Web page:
Thursday, August 10, 2017

Roaming Around Japan: Tezuka Osamu Manga Museum and Takarazuka Grand Theatre

It’s been over eight months since I’ve done one of my travel posts, so I thought I’d do a bunch more and have a break from documenting my seemingly never ending DVD and blu-ray backlog. When I first went to the Kansai region in 2013, I wanted to do and see a ton of things. But you really need more than week (the original time I allotted) to make any headway in trying to explore the area. One thing I always wanted to see was the Tezuka Osamu Manga Museum in Takarazuka, Hyogo Prefecture. Admittedly I have never been a big fan of his work (as an anime fan I feel like a heretic), however I still thought it would be fun to see the museum. I was also interested in going to Kyoto station which my guide book stated was home to Kyoto Tezuka Osamu World; a mini museum and shop with a theater which screened six exclusive anime films. Unfortunately I soon discovered it had shut down in January 2011. So the Tezuka Osamu Manga Museum remained the only museum in the area dedicated to his work.

To get there from Umeda station in Osaka, take the Hankyu Takarazuka Line to Takarazuka station, and then you can either get off there and walk one kilometre to the museum, or transfer to the Hankyu Imazu Line to Nishinomiya-Kitaguchi and get off at Takarazuka-Minamiguchi station. This trip will take a bit over half an hour. Takarazuka-Minamiguchi station is only 500 meters from the museum. The best way to get there is to use exit 1 from the station, walk north to the main road, turn right and walk around 45 metres. Then cross the road walk over the Takarazukao Bridge. The museum will be on your right at the cross road and is quite hard to miss.

Open from 9:30am to 5:00pm every day except Wednesdays, the cost for adults is ¥700. Looking around the museum it’s really hard not to see his influence on Japanese popular culture. It’s no exaggeration to say that Tezuka single handedly created both the manga and anime industries in Japan. From his early works in 1946 up to his final works in 1988 before his death the following year in February, he drew over 150,000 pages and published over 700 volumes of his manga. He created characters that became beloved over the world such as Mighty Atom (Astro Boy) and Jungle Emperor (Kimba the White Lion). His animation works are also beloved with Astro Boy and Kimba the White Lion being the most recognised in the west. Though you could possibly argue his animated works are hardly as influential when compared to his manga. However outside of Japan his animated TV series, especially those from the mid to late 1960's, were initially what he was best known for.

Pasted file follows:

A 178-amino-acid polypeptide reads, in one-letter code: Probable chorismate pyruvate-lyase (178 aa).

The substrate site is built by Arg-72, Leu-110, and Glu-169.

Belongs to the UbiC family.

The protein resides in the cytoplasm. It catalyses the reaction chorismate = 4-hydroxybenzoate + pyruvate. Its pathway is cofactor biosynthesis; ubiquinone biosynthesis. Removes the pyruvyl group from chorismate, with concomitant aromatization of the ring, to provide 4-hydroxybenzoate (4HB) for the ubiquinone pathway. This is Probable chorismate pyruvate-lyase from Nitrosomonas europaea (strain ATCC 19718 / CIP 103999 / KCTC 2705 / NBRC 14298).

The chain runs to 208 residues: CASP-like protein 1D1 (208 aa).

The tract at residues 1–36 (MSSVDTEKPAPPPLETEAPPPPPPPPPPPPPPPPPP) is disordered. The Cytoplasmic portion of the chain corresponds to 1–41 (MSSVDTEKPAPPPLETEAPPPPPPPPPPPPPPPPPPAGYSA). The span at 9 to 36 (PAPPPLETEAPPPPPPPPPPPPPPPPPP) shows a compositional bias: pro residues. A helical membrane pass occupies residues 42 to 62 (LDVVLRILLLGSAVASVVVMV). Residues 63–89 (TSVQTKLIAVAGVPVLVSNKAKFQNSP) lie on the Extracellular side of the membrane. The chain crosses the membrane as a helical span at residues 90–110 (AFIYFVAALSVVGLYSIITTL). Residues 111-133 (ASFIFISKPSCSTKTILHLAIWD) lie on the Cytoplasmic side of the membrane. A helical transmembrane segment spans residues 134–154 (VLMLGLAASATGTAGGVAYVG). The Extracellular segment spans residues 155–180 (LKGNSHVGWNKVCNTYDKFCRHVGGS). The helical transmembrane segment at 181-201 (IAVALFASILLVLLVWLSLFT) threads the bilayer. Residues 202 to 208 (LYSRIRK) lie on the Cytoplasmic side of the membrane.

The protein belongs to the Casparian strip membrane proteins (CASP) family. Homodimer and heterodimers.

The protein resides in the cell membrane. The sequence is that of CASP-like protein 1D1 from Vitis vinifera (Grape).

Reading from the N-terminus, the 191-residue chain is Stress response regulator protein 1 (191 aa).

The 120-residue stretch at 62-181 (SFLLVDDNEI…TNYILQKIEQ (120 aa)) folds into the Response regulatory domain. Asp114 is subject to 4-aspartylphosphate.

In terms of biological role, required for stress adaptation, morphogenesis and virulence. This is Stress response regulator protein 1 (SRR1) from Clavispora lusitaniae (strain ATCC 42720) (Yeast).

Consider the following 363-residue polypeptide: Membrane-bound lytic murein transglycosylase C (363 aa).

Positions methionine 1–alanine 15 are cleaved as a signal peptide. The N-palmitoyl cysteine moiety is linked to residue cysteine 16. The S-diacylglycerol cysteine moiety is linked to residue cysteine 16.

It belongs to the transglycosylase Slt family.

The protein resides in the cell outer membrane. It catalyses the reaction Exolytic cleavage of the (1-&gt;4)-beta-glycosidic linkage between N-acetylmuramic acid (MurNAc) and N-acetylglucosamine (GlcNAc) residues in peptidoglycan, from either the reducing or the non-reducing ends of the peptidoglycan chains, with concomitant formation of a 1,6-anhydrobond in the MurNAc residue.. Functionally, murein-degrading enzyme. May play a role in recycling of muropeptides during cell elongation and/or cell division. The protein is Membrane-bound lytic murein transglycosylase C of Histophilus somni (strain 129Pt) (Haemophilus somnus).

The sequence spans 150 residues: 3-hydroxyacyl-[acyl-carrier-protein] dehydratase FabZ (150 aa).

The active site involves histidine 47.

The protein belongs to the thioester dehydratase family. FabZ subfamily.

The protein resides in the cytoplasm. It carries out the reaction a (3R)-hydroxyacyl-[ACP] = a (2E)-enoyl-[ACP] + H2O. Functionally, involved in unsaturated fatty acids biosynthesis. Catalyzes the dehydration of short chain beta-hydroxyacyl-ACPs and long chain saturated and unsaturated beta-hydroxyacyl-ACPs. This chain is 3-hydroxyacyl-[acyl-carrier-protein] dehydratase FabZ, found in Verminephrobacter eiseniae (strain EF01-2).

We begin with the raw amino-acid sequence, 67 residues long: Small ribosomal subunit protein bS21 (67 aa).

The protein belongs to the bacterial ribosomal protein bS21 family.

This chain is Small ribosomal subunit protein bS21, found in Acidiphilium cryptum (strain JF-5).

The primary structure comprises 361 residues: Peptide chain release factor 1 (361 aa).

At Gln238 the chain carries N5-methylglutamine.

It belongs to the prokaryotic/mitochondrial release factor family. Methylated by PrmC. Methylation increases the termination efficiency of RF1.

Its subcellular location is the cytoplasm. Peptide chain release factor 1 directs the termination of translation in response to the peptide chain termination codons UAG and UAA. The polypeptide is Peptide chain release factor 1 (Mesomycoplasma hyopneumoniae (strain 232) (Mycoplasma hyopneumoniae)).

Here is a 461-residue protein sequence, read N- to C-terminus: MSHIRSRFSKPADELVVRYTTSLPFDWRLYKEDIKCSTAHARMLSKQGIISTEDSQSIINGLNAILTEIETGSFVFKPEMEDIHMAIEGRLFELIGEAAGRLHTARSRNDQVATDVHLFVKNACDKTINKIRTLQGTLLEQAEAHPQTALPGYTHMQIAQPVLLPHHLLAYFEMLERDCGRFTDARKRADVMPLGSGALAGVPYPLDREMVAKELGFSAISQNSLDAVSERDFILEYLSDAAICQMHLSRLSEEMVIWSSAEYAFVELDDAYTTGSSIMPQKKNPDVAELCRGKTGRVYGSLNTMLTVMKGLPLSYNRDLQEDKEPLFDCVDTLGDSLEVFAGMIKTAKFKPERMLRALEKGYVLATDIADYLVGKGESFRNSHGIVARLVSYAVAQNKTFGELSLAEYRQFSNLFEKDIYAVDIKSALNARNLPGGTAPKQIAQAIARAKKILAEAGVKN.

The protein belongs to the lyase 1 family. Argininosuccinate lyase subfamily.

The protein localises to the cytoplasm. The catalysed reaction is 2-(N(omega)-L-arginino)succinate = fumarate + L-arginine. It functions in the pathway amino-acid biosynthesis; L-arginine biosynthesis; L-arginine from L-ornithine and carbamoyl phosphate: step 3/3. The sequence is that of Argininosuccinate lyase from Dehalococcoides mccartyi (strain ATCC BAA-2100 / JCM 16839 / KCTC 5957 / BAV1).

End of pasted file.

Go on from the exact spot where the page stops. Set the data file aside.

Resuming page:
The entrance of the museum has a statute outside of the Phoenix from Tezuka’s long running but unfinished manga of the same name. Right inside next to the reception desk is a life sized statue of Princess Knight (Ribbon no Kishi). Above in the ceiling is a rather amazing stained glass feature which depicts his most famous works. This level showcases exhibits of various Tezuka manga and anime works, most encased in large glass tubes.  I was very taken by the display of Tezuka’s trademark beret and glasses (see below). This level also contains a theatrette. The lower level has a mock-up of Tezuka’s studio, a rundown of the history of manga in Japan, displays about how animation is made and for some reason Tink from “Princess Knight” on a disco ball. A door leads outside to a small garden.